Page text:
For Millennials. By Millennials.
The Oscars 2020 might not be as challenging in some areas as others. But, what can we even say to the stars who are winning all the awards leading up to the 92nd Academy Awards? Brad Pitt, for instance, has taken home Golden Globe, SAG Award, BAFTA, and Critics’ Choice Awards. He didn’t even need to attend the BAFTA; just asked Margot Robbie to collect his award with a terrible terrible one-liner on Brexit. On the other hand, there are a few categories sho do have close calls. For instance, when it comes to the Best Cinematography award, the Oscars award has tough competition.
“The Best Cinematography Oscars Award Goes To…”
We have our favorites for the Oscars’ best cinematography category, and here they are:
We knew there was something special about Sam Mendes’ movie right in the opening moments of the film. Perhaps this movie might just win awards more than Best Cinematography at the Oscars 2020. Mendes’ style of continuous filming was surely a challenge for Roger Deakins, but look how superbly things went. Working out an entire movie with Mendes, the cast, and the crew, Deakins had to use a number of tech-savvy instruments and machinery to make it look like the show was running non-stop. The best scene can undoubtedly be the nighttime village chase, which used a number of synchronized flares and humongous lighting rigs.
Close Competition 1: Joker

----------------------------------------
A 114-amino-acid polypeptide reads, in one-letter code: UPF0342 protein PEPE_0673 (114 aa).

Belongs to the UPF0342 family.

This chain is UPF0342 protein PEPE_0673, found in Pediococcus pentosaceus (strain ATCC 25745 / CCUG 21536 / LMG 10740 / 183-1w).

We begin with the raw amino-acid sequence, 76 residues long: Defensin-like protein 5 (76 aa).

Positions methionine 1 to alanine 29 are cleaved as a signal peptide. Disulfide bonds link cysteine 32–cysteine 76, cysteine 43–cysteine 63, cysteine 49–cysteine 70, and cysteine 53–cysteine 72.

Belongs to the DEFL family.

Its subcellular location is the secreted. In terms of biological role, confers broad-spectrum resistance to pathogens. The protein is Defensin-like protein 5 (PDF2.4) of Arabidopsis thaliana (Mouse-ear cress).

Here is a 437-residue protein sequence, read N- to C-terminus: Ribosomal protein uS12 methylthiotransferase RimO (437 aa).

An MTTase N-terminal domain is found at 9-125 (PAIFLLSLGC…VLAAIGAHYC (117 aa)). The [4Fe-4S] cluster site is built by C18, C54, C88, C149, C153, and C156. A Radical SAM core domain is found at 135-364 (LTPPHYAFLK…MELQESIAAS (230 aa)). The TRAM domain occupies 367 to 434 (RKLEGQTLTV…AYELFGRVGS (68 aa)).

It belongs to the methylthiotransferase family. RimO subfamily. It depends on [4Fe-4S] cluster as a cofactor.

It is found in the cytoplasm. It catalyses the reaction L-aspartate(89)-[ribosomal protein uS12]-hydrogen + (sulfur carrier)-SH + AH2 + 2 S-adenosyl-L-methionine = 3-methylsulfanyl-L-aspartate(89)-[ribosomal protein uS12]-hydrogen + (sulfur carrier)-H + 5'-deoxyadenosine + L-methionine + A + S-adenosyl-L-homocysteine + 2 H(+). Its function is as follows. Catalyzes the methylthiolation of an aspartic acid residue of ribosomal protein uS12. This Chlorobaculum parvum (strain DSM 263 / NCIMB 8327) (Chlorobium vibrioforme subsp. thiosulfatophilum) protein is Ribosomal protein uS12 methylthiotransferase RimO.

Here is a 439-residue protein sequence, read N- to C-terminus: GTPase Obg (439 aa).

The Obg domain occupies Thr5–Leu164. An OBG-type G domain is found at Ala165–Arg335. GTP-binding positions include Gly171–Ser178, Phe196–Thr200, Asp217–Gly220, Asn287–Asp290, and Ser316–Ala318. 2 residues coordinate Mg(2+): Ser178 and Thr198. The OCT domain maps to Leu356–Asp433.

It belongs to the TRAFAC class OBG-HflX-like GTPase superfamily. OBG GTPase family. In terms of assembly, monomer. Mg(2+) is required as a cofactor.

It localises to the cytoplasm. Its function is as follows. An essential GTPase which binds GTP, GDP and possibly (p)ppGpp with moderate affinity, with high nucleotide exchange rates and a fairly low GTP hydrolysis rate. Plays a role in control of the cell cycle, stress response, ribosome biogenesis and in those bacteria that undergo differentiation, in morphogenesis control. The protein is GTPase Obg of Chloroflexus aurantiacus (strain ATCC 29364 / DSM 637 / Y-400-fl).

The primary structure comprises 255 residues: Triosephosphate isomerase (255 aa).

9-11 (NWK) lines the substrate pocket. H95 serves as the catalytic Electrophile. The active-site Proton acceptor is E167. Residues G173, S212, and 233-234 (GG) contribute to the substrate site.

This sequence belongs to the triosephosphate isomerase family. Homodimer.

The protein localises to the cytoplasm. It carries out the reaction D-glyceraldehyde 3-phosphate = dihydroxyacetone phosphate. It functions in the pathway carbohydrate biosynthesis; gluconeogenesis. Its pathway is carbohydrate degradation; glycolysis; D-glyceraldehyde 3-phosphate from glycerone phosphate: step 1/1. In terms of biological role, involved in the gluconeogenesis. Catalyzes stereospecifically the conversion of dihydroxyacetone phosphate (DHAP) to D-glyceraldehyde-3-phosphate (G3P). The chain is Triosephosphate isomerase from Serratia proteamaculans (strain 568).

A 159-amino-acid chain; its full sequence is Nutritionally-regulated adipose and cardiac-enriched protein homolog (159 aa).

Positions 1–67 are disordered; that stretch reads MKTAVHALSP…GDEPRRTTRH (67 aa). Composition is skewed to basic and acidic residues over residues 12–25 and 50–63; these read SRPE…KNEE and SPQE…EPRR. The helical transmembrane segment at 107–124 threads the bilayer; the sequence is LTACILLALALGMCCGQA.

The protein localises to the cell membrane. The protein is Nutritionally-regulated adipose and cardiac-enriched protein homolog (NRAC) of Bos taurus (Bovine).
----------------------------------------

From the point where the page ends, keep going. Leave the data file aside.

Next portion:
Joker received a tonne of praise for its near-accurate creation of Joker from DC fans all over the world. A guy who gives up hope and embraces the madness in his mind that he was holding back with just a fine thread hit many moviegoers. For Lawrence Sher and Todd Phillips, this was something they created with ARRI 65 high-res cameras. Without the need for wide-angle lenses, the closeup shots and long takes of the movie give us an immersive experience of how constant bullying and badgering broke Arthur Fleck.
Close Competition 2: “Once Upon a Time… In Hollywood”
Without a doubt, a true Oscars best cinematography award nominee, a truly wonderful take by Robert Richardson for Tarantino’s film. The movie needed to showcase the right amount of lighting and “colorfulness” to depict an accurate 1969 era. Using his Kodak 35 mm film and setting it at high saturation and crisping up the grains, we got what we loved. I mean, the movie is winning awards in one category or the other.
Honorable Mentions of Best Cinematography
We do have high hopes for Robert Eggers “The Lighthouse”. Jarin Blaschke has done a wonderful take on achieving a silent movie look, complete with rugged skin tones and bright skied. The movie feels truly some sort of hallucinatory and mysterious, which itself makes it 2020 Oscars nomination-worthy.
Perhaps it is best if we look at how IndieWire gave their take on Rodrigo Prieto’s cinematography for The Irishman. According to them, the Martin Scorsese movie gave him two challenges:
“Accommodating Industrial Light & Magic’s innovative VFX de-aging with a special three-camera digital rig and shooting the rest on Kodak 35mm film…”